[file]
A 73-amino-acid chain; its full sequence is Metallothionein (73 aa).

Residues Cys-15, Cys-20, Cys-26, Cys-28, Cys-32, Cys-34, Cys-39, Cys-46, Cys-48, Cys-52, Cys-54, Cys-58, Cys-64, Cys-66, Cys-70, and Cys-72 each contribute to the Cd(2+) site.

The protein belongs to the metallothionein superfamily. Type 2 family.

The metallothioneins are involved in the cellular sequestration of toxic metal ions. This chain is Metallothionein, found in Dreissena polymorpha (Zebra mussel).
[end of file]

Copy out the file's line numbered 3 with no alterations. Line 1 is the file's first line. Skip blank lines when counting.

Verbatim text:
The protein belongs to the metallothionein superfamily. Type 2 family.